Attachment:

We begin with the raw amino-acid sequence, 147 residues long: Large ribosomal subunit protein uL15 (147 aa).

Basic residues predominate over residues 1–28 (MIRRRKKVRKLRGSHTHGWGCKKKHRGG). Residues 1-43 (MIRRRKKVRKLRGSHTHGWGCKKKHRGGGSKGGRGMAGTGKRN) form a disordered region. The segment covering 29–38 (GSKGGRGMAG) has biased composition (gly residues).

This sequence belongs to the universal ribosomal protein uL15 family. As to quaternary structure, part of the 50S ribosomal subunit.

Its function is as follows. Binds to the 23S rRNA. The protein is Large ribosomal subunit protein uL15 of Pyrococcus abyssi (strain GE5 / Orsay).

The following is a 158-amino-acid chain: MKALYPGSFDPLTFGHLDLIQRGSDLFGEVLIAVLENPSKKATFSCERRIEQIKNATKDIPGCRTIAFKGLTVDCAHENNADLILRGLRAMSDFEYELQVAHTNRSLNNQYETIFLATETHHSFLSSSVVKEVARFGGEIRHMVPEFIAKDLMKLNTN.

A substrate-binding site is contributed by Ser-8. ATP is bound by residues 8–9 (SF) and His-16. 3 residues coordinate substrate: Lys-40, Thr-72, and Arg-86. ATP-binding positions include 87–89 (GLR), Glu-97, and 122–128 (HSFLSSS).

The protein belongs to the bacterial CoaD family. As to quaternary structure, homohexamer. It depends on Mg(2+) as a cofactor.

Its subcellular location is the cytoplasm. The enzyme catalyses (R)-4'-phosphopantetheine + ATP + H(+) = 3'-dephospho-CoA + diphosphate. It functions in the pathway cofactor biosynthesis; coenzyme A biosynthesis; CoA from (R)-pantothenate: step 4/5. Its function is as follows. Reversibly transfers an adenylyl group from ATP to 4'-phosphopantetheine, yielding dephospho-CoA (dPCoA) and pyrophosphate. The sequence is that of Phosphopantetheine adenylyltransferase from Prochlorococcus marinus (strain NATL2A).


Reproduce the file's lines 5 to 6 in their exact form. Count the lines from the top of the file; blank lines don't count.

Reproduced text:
The following is a 158-amino-acid chain: MKALYPGSFDPLTFGHLDLIQRGSDLFGEVLIAVLENPSKKATFSCERRIEQIKNATKDIPGCRTIAFKGLTVDCAHENNADLILRGLRAMSDFEYELQVAHTNRSLNNQYETIFLATETHHSFLSSSVVKEVARFGGEIRHMVPEFIAKDLMKLNTN.

A substrate-binding site is contributed by Ser-8. ATP is bound by residues 8–9 (SF) and His-16. 3 residues coordinate substrate: Lys-40, Thr-72, and Arg-86. ATP-binding positions include 87–89 (GLR), Glu-97, and 122–128 (HSFLSSS).